Review: Room on the Broom, The Lowry, Salford
“I’ll just turn my shoes off.”
Things have changed since I was a kid. As my five-year-old niece reached down to switch off the sparkly lights on her trainers, I reminisced about my childhood pre-theatre routine. ‘Take coat off…yep, that’s it.’ And Scout wasn’t the only one disabling a clothing device – two seats down a toddler was doing the exact same thing. To say I felt like a middle-aged aunty would be putting it mildly.
Nevertheless, there’s something rather lovely about taking a small child to the theatre. With no kids of my own, it’s a new experience for me, and a welcome one at that. Things that would irritate me beyond belief at say Chekhov or Stoppard pale into insignificance in an auditorium filled with grizzly babies, restless toddlers and the constant refrain of “I need the toilet”. Having said that, it’s not the children who are badly-behaved, it’s the parents.
What is it about a children’s show that says, “Hey, mums and dads, forget all the rules you normally follow when sitting in an auditorium, they don’t matter! Today it’s fine to keep your phone on, take pictures (with flash) throughout the performance, talk at a volume more suited for the pub, and pay little or no attention to your offspring as they kick the seats in front of them, run up and down the aisles, and shout to their pals at the back.”
Having said that, my niece didn’t seem to notice the cacophony and questionable behaviour, not even when the girl in the seat behind, sitting on her grandma’s knee, narrowly missed kicking her in the head. She sat quietly entranced by the hour-long show, pausing only to ask in a whisper if she could have her drink and Sherbet Dip Dab. In truth, there was much to enjoy in Room on the Broom at The Lowry in Salford. Staged by Tall Stories, this adaptation of the best-selling book by Julia Donaldson and Axel Scheffler stuck closely to the original story (woe betide anyone who messes with a five-year-old’s favourite book) and its well-known lines were neatly interspersed with perky song and dance numbers. Added to which, the set was a joy. As someone who spent today at another kids’ show where the stage consisted of a few boxes and a small red tent, I’ve come to appreciate the quality of some touring productions.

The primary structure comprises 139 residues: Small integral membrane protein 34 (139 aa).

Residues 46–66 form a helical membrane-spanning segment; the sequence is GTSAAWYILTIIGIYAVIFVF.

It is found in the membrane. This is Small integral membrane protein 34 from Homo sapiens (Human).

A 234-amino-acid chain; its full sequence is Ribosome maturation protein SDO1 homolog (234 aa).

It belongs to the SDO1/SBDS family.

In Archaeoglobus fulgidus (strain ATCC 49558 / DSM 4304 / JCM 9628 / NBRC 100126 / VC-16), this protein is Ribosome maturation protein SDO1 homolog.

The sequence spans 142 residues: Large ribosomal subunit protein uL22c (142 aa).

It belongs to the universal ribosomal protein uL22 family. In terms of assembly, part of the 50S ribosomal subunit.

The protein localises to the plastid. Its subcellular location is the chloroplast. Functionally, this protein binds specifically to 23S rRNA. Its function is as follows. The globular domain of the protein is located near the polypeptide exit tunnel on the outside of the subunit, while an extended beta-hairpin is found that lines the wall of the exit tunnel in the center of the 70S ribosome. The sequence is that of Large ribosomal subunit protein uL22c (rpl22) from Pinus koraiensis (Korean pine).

It seems churlish to recount the story – if you’re a parent interested in this show no doubt you know it off by heart after countless bedtime readings, and if you don’t know the tale then I don’t want to spoil it for you. Suffice to say that there’s a witch, a cat, a dog, a frog, a bird, a dragon and a broomstick. And when I asked my niece what her favourite part was, she replied: “Everything.”
So, what are you waiting for? Schools are out until the beginning of September and those kids won’t entertain themselves. Iggety ziggety zaggety zoom!
Room on the Broom is at The Lowry in Salford until August 27, 2017. For more information, click here.
- Image Gallery: The Female Form Through Time, Discovery Museum, Newcastle
- “Our first night is bound to be emotional.” Anthony Prophet, co-owner of The Bowdon Rooms in Altrincham
- Book Review: This Is How We Come Back Stronger – Feminist Writers on Turning Crisis into Change
- Image Gallery: Jade Magenta Williams, A Smart Price way of life, PAPER, Manchester
Advertising and Sponsorship Opportunities
For advertising and sponsorship opportunities contact Northern Soul’s Founder and Editor Helen Hugent at email@example.com.
Sign up for Northern Soul newsletter
The Northern Soul Poll
Recent Tweets for @Northern_Soul_
From the archives: The Single Life: What made you love pop music? Northern Soul writers share their seminal songs northernsoul.me.uk/the-single…
Today is Charlotte Brontë’s birthday. Happy birthday Charlotte! pic.twitter.com/iuCz0lQWM4
Click the link for more information and to view our full gallery of images from the exhibition.
Instagram filters were not the first tool used to distort and manipulate the female form. A new online exhibition by Newcastle’s @Discovery_Mus charts how women’s bodies have been artificially changed from the Victorian period to the 2000s. @TWArchives northernsoul.me.uk/image-gall… pic.twitter.com/0gTwKHaQBx